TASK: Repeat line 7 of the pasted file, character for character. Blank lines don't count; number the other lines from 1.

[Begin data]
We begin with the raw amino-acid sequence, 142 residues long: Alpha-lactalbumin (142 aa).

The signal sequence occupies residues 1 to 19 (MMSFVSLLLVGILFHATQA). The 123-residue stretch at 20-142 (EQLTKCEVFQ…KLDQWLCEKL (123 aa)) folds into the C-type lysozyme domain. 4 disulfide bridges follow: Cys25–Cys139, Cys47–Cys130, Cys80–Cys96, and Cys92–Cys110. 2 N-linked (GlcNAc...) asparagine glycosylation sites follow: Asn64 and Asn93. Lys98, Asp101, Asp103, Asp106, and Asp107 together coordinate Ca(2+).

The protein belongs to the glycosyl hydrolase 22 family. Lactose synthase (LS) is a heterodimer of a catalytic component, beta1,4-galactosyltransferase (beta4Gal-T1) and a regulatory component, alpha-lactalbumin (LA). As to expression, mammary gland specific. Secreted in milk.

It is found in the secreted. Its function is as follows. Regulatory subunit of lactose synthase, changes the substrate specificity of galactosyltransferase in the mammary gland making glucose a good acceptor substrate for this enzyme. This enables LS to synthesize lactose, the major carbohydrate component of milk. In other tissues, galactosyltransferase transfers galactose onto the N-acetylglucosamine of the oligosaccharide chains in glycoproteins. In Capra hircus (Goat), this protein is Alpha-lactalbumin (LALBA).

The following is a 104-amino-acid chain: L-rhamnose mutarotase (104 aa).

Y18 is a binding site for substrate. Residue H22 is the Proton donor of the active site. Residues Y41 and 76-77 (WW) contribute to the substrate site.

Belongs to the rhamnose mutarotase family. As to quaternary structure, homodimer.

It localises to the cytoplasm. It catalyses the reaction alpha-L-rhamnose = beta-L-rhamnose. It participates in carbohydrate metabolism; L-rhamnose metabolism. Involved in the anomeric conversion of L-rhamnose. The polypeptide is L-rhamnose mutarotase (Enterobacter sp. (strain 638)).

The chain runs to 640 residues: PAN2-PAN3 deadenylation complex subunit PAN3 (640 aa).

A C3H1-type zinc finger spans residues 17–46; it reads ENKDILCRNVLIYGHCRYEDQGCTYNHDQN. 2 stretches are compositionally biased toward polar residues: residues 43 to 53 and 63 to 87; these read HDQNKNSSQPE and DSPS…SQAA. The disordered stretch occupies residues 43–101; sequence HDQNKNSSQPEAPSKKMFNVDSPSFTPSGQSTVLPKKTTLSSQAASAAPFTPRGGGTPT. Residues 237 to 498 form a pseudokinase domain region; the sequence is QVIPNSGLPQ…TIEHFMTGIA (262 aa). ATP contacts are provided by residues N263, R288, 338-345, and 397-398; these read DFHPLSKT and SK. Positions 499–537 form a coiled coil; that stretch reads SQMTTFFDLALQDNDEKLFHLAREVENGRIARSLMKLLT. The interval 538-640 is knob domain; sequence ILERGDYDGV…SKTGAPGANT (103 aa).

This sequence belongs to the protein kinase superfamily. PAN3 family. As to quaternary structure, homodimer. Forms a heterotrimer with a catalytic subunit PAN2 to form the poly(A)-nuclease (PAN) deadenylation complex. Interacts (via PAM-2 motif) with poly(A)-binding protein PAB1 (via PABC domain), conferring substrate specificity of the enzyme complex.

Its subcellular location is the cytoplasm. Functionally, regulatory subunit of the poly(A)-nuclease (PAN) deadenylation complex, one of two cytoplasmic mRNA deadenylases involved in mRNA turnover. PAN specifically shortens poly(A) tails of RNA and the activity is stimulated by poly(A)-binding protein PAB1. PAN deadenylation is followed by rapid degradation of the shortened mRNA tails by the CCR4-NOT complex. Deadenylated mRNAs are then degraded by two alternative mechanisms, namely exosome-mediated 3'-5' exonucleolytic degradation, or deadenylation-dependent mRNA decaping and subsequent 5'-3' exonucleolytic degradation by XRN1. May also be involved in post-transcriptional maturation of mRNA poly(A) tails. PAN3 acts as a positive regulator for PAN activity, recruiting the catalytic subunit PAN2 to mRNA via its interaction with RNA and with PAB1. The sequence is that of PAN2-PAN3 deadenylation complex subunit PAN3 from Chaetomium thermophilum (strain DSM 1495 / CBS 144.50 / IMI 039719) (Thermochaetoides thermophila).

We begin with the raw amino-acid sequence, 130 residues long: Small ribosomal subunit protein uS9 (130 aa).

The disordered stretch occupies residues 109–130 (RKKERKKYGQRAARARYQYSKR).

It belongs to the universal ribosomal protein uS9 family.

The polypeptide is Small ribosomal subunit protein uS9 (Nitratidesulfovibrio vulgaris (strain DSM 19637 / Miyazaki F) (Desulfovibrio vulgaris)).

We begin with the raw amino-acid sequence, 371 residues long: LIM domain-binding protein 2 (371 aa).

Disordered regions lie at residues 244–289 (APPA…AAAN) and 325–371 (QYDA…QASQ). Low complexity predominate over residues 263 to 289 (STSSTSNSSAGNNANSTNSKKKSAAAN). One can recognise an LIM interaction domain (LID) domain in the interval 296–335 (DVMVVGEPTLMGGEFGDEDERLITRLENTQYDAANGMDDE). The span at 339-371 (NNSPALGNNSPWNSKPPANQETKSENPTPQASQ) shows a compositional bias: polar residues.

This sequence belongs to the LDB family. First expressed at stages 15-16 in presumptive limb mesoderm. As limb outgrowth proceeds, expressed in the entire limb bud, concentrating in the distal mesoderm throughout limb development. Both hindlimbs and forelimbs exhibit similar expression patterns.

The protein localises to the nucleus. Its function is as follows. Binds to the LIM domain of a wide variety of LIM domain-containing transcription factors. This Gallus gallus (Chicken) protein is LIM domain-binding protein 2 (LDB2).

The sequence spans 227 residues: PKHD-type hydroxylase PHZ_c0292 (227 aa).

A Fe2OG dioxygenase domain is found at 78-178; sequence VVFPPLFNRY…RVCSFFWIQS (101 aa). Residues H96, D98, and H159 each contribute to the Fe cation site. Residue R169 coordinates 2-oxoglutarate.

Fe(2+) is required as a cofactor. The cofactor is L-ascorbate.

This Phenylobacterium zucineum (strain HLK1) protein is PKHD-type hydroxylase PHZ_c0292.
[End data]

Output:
Belongs to the rhamnose mutarotase family. As to quaternary structure, homodimer.